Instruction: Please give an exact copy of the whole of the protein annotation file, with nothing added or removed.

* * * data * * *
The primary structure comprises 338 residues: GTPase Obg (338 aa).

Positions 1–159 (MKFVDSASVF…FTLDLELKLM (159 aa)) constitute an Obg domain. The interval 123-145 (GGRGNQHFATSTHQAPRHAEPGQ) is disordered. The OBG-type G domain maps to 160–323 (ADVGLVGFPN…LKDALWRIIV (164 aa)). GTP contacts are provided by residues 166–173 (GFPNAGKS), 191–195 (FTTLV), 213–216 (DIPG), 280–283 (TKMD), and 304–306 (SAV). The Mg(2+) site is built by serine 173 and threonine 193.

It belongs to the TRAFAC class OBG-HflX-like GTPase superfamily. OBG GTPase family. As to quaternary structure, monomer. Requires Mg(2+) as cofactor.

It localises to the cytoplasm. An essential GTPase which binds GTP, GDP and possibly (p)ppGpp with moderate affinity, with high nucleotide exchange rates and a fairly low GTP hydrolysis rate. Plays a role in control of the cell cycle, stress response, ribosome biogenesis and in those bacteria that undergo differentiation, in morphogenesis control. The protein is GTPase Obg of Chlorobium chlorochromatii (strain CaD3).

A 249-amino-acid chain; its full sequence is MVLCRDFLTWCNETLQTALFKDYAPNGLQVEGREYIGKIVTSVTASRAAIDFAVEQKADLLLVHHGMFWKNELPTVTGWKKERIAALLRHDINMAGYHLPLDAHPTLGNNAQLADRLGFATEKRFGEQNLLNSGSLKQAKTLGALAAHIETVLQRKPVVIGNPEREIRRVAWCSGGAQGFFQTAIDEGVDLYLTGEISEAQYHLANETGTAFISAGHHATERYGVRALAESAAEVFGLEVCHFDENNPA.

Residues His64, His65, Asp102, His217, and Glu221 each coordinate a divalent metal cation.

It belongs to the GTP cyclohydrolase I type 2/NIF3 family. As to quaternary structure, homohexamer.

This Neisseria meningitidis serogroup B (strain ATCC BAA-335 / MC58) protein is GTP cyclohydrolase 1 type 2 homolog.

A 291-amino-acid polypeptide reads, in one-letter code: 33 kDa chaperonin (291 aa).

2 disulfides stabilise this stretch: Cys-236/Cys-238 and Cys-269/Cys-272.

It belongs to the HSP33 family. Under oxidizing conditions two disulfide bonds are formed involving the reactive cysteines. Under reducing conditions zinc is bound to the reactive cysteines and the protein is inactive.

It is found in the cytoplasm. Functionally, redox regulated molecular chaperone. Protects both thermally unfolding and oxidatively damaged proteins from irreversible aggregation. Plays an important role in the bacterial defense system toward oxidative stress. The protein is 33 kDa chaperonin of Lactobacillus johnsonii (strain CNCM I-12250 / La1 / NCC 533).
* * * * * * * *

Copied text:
The primary structure comprises 338 residues: GTPase Obg (338 aa).

Positions 1–159 (MKFVDSASVF…FTLDLELKLM (159 aa)) constitute an Obg domain. The interval 123-145 (GGRGNQHFATSTHQAPRHAEPGQ) is disordered. The OBG-type G domain maps to 160–323 (ADVGLVGFPN…LKDALWRIIV (164 aa)). GTP contacts are provided by residues 166–173 (GFPNAGKS), 191–195 (FTTLV), 213–216 (DIPG), 280–283 (TKMD), and 304–306 (SAV). The Mg(2+) site is built by serine 173 and threonine 193.

It belongs to the TRAFAC class OBG-HflX-like GTPase superfamily. OBG GTPase family. As to quaternary structure, monomer. Requires Mg(2+) as cofactor.

It localises to the cytoplasm. An essential GTPase which binds GTP, GDP and possibly (p)ppGpp with moderate affinity, with high nucleotide exchange rates and a fairly low GTP hydrolysis rate. Plays a role in control of the cell cycle, stress response, ribosome biogenesis and in those bacteria that undergo differentiation, in morphogenesis control. The protein is GTPase Obg of Chlorobium chlorochromatii (strain CaD3).

A 249-amino-acid chain; its full sequence is MVLCRDFLTWCNETLQTALFKDYAPNGLQVEGREYIGKIVTSVTASRAAIDFAVEQKADLLLVHHGMFWKNELPTVTGWKKERIAALLRHDINMAGYHLPLDAHPTLGNNAQLADRLGFATEKRFGEQNLLNSGSLKQAKTLGALAAHIETVLQRKPVVIGNPEREIRRVAWCSGGAQGFFQTAIDEGVDLYLTGEISEAQYHLANETGTAFISAGHHATERYGVRALAESAAEVFGLEVCHFDENNPA.

Residues His64, His65, Asp102, His217, and Glu221 each coordinate a divalent metal cation.

It belongs to the GTP cyclohydrolase I type 2/NIF3 family. As to quaternary structure, homohexamer.

This Neisseria meningitidis serogroup B (strain ATCC BAA-335 / MC58) protein is GTP cyclohydrolase 1 type 2 homolog.

A 291-amino-acid polypeptide reads, in one-letter code: 33 kDa chaperonin (291 aa).

2 disulfides stabilise this stretch: Cys-236/Cys-238 and Cys-269/Cys-272.

It belongs to the HSP33 family. Under oxidizing conditions two disulfide bonds are formed involving the reactive cysteines. Under reducing conditions zinc is bound to the reactive cysteines and the protein is inactive.

It is found in the cytoplasm. Functionally, redox regulated molecular chaperone. Protects both thermally unfolding and oxidatively damaged proteins from irreversible aggregation. Plays an important role in the bacterial defense system toward oxidative stress. The protein is 33 kDa chaperonin of Lactobacillus johnsonii (strain CNCM I-12250 / La1 / NCC 533).